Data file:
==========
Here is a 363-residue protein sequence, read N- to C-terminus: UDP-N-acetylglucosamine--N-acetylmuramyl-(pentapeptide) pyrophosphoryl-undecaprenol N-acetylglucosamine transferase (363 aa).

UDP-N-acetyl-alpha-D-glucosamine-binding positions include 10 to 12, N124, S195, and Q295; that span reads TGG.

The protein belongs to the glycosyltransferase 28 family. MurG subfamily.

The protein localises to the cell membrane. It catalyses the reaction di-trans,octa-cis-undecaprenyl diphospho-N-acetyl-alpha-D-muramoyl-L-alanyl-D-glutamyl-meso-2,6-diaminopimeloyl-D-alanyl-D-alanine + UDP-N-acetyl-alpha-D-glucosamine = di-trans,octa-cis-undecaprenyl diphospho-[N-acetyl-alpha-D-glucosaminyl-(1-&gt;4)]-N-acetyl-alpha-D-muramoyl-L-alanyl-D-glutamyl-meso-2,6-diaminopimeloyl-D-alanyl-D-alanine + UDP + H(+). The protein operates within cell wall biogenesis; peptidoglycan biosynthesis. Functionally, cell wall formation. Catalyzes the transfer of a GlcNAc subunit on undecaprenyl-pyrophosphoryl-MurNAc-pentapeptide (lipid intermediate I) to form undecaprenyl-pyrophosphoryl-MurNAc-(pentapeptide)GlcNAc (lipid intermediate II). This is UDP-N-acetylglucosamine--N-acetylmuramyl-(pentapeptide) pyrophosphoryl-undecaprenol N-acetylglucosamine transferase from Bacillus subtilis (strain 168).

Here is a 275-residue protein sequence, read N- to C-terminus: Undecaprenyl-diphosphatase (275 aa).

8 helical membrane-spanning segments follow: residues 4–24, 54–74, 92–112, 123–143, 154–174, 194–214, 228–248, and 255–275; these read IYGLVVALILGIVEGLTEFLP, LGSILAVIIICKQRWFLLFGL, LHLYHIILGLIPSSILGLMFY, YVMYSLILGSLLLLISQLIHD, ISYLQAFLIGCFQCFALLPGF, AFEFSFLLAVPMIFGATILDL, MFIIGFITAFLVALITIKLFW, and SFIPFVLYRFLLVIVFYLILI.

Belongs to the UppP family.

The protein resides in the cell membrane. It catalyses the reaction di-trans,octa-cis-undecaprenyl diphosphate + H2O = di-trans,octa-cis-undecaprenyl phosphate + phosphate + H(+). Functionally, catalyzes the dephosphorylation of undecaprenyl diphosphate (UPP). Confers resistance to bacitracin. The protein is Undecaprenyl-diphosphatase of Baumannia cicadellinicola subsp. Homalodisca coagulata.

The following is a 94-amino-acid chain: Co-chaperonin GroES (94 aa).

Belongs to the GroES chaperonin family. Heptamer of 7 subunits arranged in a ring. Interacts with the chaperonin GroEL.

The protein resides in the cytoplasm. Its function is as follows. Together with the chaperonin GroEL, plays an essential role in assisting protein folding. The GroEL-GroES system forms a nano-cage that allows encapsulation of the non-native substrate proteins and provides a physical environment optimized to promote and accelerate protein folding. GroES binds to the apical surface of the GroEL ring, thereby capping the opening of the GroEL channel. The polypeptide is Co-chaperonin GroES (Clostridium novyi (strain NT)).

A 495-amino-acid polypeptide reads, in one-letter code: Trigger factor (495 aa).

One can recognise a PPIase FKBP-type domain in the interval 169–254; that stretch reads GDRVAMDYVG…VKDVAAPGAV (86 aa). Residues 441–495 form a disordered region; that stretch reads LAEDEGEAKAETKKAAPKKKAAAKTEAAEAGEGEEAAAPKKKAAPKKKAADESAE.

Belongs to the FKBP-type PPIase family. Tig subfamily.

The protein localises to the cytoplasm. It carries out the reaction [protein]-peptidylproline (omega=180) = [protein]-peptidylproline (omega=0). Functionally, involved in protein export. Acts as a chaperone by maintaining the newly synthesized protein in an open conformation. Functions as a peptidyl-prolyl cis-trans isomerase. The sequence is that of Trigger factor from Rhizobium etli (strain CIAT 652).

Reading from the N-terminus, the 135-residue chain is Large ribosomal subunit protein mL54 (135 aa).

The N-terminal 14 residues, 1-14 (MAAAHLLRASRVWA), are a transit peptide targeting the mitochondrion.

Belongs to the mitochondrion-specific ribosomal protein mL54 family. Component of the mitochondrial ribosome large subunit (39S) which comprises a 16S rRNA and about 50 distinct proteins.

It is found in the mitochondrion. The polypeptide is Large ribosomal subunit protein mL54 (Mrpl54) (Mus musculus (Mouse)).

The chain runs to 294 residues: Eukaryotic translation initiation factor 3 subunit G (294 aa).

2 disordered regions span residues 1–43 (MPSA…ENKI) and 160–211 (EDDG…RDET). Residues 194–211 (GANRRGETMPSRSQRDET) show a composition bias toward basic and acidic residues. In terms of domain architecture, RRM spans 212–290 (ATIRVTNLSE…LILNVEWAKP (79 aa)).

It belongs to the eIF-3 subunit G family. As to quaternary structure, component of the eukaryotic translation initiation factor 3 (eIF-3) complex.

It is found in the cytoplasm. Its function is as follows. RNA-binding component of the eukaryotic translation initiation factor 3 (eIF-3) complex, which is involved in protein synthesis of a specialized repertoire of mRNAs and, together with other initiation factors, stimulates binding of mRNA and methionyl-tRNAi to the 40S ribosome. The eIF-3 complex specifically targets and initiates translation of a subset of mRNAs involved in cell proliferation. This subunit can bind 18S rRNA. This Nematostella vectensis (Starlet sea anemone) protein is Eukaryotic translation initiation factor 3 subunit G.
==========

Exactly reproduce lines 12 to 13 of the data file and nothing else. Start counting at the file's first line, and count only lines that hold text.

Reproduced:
A 495-amino-acid polypeptide reads, in one-letter code: Trigger factor (495 aa).

One can recognise a PPIase FKBP-type domain in the interval 169–254; that stretch reads GDRVAMDYVG…VKDVAAPGAV (86 aa). Residues 441–495 form a disordered region; that stretch reads LAEDEGEAKAETKKAAPKKKAAAKTEAAEAGEGEEAAAPKKKAAPKKKAADESAE.